Ironically, there is no mandatory retirement age for paramedics and many work well into their 60s, according to B.C. Emergency Health Services.

British Columbia's first report on road safety recommends a speed limit of 30 kilometres an hour in urban areas to reduce deaths among pedestrians and cyclists.


Knowledge Network shines the spotlight on paramedics.

RICHARD LAM /

Vancouver Sun

They eat on the go, wolfing down a sandwich or an ice cream with one hand while deftly steering ambulances with the other. They use deadpan sarcasm and droll humour to lighten the mood. And they must have good chemistry and trust with their shift partners.

There are only two deaths shown in 10 episodes of the docuseries. The paramedics on the scene of one cardiac arrest try everything to save the male and even call a hospital doctor to verify there’s nothing they’ve missed.

“Death is part of life, we’re all gonna die one day,” a paramedic says as a body is covered with a flannel sheet. It was one of at least 17 calls he had responded to during the 12-hour shift.

Viewers might find themselves frustrated by not knowing what happens to patients, like the East Vancouver woman who encountered a complication during a midwife-assisted water birth at home or the 46-year-old heart failure patient waiting to go on a heart transplant wait list.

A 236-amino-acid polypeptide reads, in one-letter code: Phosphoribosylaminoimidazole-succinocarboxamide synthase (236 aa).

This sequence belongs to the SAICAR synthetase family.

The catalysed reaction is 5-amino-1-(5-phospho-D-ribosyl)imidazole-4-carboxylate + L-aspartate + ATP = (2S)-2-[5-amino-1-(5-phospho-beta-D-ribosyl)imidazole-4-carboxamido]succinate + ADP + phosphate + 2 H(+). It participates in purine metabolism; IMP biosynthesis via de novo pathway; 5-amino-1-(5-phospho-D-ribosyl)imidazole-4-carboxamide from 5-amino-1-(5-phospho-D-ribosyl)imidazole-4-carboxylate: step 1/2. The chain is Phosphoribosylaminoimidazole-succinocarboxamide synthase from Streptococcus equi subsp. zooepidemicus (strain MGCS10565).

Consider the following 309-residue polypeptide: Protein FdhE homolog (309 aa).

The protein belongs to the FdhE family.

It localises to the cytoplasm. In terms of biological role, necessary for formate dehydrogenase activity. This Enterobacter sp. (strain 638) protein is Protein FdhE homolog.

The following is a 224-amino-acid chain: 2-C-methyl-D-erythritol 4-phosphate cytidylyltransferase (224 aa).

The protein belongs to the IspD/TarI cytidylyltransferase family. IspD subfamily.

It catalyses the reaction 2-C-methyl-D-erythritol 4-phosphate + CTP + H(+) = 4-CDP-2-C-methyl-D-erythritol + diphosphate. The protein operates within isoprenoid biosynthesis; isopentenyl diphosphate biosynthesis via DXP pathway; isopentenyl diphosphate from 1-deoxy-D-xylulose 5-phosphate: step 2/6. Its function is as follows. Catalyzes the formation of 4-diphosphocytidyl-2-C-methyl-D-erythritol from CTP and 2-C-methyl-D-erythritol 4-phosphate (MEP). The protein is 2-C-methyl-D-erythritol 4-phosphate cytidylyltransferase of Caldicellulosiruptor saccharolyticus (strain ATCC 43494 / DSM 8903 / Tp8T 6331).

That sentiment is often shared by the paramedics themselves, said Erin Haskett, a Lark Productions series executive producer. Many expressed frustration that they often don’t learn the outcomes of their cases after patients are handed off to hospital teams.

The series took 130 days of filming from December 2017 to June 2018. The 10 episodes are each under an hour but 1,500 hours of filming was done, often by crews embedded in ambulances at all hours of the day and night. Patients were asked for consent to film before they were handed off to the hospital and again after.

While rural paramedics were left out because of logistical challenges, about 40 of those working in Vancouver, North Vancouver, Burnaby Richmond and Surrey are featured. There are about 3,800 paramedics with various levels of credentials and 300 dispatch staff working for B.C. Emergency Health Services across the province.

Linda Lupini, executive vice-president of BCEHS, said the agency was reluctant to participate in the series.